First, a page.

2014-01-31 / Opinion

Look Out for Safety

Two pedestrians died this week in Newport in two separate incidents. Both were hit by cars while crossing in a marked crosswalk. Robert Silvia, 56, was in his wheelchair crossing Memorial Boulevard. Sharon Gerlach, 58, was crossing Bellevue Avenue in front of the shop she has co-owned with her sister for 32 years. Our hearts and prayers are with their loved ones.

While total traffic deaths nationwide are decreasing, the numbers of pedestrian and bicyclist deaths are increasing. This statistic can be attributed to many factors combined – more people walking and cycling, momentary conditions, and increasingly distracted behaviors by motorists, cyclists and pedestrians. We are off-season at the moment, but it is highly relevant that in Newport we experience the added complications of high-season tourism - visitors on holiday, excited, confused, distracted, and unaware of local ordinances.

Newport's pain is felt in cities across the country - 2013 saw recordbreaking numbers of pedestrian fatalities in Tucson and San Jose, while in NYC there were seven pedestrian deaths in the first 12 days of 2014.

The most important thing we can do in the wake of these tragedies is to be aware and pay attention – in our cars, on our feet, and on our bicycles. As drivers, we need to keep our eyes on the road. As cyclists and pedestrians, we must pay attention, and we must not assume that we are seen. We must be in the habit of making eye contact before trusting a stop sign or crosswalk to protect us.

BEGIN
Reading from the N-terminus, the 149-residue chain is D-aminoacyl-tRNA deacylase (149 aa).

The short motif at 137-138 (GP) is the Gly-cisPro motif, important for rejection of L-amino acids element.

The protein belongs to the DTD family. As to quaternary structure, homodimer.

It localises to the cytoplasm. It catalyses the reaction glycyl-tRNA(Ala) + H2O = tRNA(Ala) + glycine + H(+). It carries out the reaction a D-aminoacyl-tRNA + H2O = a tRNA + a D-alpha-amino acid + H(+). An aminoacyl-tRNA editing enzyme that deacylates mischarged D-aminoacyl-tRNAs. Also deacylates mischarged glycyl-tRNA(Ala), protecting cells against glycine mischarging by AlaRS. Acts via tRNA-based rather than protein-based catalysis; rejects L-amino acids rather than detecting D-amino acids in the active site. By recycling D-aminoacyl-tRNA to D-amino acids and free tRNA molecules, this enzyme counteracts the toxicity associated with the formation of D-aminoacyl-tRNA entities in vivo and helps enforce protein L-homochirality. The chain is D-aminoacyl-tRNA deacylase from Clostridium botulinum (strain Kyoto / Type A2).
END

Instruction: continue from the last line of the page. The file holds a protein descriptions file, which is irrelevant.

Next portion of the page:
Please pledge to follow, model and teach these common sense rules of the road – regardless of circumstance, mood, or condition. Review these practices with the young people in your life. In this way, we can prevent more tragedies. Motorists: • Expect and respect cyclists on the road and give them room. • Leave plenty of room when passing cyclists and pedestrians – at least three feet. • Approach crosswalks with extra caution. Expect pedestrians to use crosswalks. Pedestrians: Pay attention. Make eye contact. Do not assume that cars will stop even when you are in the crosswalk. Enter the street only when you are certain that the car is stopping. Cyclists: • Follow the rules of the road. Always ride in the same direction as traffic. • Ride single file when on narrow, curvy, and busy roads. • Be as visible as possible to traffic – wear reflective gear and proper lighting in the dark.

Bike Newport is working with all stakeholders to make every effort to improve the safety and education of all road users. Both Deanna Casey (Board Chair) and I sit on the newly formed Newport Bicycle and Pedestrian Commission. Additionally, Bike Newport works closely with the Highway Safety Program of the R.I. Department of Transportation on the statewide Vulnerable Road User Safety Action Plan currently in progress. This statewide project uses Newport as the model and pilot for statewide recommendations.

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